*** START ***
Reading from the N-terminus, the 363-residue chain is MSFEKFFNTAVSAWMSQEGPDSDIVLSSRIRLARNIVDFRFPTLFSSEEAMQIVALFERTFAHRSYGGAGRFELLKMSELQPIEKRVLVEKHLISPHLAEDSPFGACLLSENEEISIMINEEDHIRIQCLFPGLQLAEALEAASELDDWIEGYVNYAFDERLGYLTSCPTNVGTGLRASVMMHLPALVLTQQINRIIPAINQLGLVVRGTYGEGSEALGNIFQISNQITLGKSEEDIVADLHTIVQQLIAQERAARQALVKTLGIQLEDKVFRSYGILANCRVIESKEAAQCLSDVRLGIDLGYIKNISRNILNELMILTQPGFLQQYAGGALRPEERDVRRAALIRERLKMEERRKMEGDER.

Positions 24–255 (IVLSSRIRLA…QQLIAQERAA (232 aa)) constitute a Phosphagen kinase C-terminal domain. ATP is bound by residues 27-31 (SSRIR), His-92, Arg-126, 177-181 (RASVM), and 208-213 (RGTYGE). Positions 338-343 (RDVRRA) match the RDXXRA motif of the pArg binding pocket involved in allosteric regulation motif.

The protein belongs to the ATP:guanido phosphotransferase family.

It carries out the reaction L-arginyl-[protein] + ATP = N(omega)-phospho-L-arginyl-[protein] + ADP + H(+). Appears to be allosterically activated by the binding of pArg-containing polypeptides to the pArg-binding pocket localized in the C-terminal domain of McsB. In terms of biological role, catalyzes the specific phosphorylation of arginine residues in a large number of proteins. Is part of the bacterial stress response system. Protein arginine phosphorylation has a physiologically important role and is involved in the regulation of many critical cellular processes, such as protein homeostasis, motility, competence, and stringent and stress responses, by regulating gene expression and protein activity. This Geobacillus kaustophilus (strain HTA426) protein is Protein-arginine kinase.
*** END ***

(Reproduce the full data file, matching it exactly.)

Reading from the N-terminus, the 363-residue chain is MSFEKFFNTAVSAWMSQEGPDSDIVLSSRIRLARNIVDFRFPTLFSSEEAMQIVALFERTFAHRSYGGAGRFELLKMSELQPIEKRVLVEKHLISPHLAEDSPFGACLLSENEEISIMINEEDHIRIQCLFPGLQLAEALEAASELDDWIEGYVNYAFDERLGYLTSCPTNVGTGLRASVMMHLPALVLTQQINRIIPAINQLGLVVRGTYGEGSEALGNIFQISNQITLGKSEEDIVADLHTIVQQLIAQERAARQALVKTLGIQLEDKVFRSYGILANCRVIESKEAAQCLSDVRLGIDLGYIKNISRNILNELMILTQPGFLQQYAGGALRPEERDVRRAALIRERLKMEERRKMEGDER.

Positions 24–255 (IVLSSRIRLA…QQLIAQERAA (232 aa)) constitute a Phosphagen kinase C-terminal domain. ATP is bound by residues 27-31 (SSRIR), His-92, Arg-126, 177-181 (RASVM), and 208-213 (RGTYGE). Positions 338-343 (RDVRRA) match the RDXXRA motif of the pArg binding pocket involved in allosteric regulation motif.

The protein belongs to the ATP:guanido phosphotransferase family.

It carries out the reaction L-arginyl-[protein] + ATP = N(omega)-phospho-L-arginyl-[protein] + ADP + H(+). Appears to be allosterically activated by the binding of pArg-containing polypeptides to the pArg-binding pocket localized in the C-terminal domain of McsB. In terms of biological role, catalyzes the specific phosphorylation of arginine residues in a large number of proteins. Is part of the bacterial stress response system. Protein arginine phosphorylation has a physiologically important role and is involved in the regulation of many critical cellular processes, such as protein homeostasis, motility, competence, and stringent and stress responses, by regulating gene expression and protein activity. This Geobacillus kaustophilus (strain HTA426) protein is Protein-arginine kinase.